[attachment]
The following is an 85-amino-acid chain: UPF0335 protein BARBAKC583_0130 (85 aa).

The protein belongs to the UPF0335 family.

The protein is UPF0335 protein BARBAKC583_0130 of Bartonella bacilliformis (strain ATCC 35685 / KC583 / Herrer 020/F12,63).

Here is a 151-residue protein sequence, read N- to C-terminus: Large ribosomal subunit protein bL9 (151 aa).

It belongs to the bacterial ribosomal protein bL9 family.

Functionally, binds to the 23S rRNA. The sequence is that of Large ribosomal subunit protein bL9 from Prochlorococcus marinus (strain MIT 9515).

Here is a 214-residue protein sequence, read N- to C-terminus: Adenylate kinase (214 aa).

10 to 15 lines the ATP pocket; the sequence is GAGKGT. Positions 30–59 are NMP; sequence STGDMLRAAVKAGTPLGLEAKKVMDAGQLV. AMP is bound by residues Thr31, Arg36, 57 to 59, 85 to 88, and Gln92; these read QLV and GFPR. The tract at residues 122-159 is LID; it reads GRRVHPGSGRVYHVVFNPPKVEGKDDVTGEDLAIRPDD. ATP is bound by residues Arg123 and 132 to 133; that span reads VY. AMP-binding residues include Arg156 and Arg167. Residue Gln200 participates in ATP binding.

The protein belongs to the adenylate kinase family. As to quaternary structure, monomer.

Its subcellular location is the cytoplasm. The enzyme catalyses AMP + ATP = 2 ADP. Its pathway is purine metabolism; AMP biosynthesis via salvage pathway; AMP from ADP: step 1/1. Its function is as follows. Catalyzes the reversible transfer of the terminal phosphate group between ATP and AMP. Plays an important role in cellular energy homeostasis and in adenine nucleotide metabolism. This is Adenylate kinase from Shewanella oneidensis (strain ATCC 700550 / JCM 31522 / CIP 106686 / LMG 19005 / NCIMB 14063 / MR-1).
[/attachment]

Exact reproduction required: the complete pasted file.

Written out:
The following is an 85-amino-acid chain: UPF0335 protein BARBAKC583_0130 (85 aa).

The protein belongs to the UPF0335 family.

The protein is UPF0335 protein BARBAKC583_0130 of Bartonella bacilliformis (strain ATCC 35685 / KC583 / Herrer 020/F12,63).

Here is a 151-residue protein sequence, read N- to C-terminus: Large ribosomal subunit protein bL9 (151 aa).

It belongs to the bacterial ribosomal protein bL9 family.

Functionally, binds to the 23S rRNA. The sequence is that of Large ribosomal subunit protein bL9 from Prochlorococcus marinus (strain MIT 9515).

Here is a 214-residue protein sequence, read N- to C-terminus: Adenylate kinase (214 aa).

10 to 15 lines the ATP pocket; the sequence is GAGKGT. Positions 30–59 are NMP; sequence STGDMLRAAVKAGTPLGLEAKKVMDAGQLV. AMP is bound by residues Thr31, Arg36, 57 to 59, 85 to 88, and Gln92; these read QLV and GFPR. The tract at residues 122-159 is LID; it reads GRRVHPGSGRVYHVVFNPPKVEGKDDVTGEDLAIRPDD. ATP is bound by residues Arg123 and 132 to 133; that span reads VY. AMP-binding residues include Arg156 and Arg167. Residue Gln200 participates in ATP binding.

The protein belongs to the adenylate kinase family. As to quaternary structure, monomer.

Its subcellular location is the cytoplasm. The enzyme catalyses AMP + ATP = 2 ADP. Its pathway is purine metabolism; AMP biosynthesis via salvage pathway; AMP from ADP: step 1/1. Its function is as follows. Catalyzes the reversible transfer of the terminal phosphate group between ATP and AMP. Plays an important role in cellular energy homeostasis and in adenine nucleotide metabolism. This is Adenylate kinase from Shewanella oneidensis (strain ATCC 700550 / JCM 31522 / CIP 106686 / LMG 19005 / NCIMB 14063 / MR-1).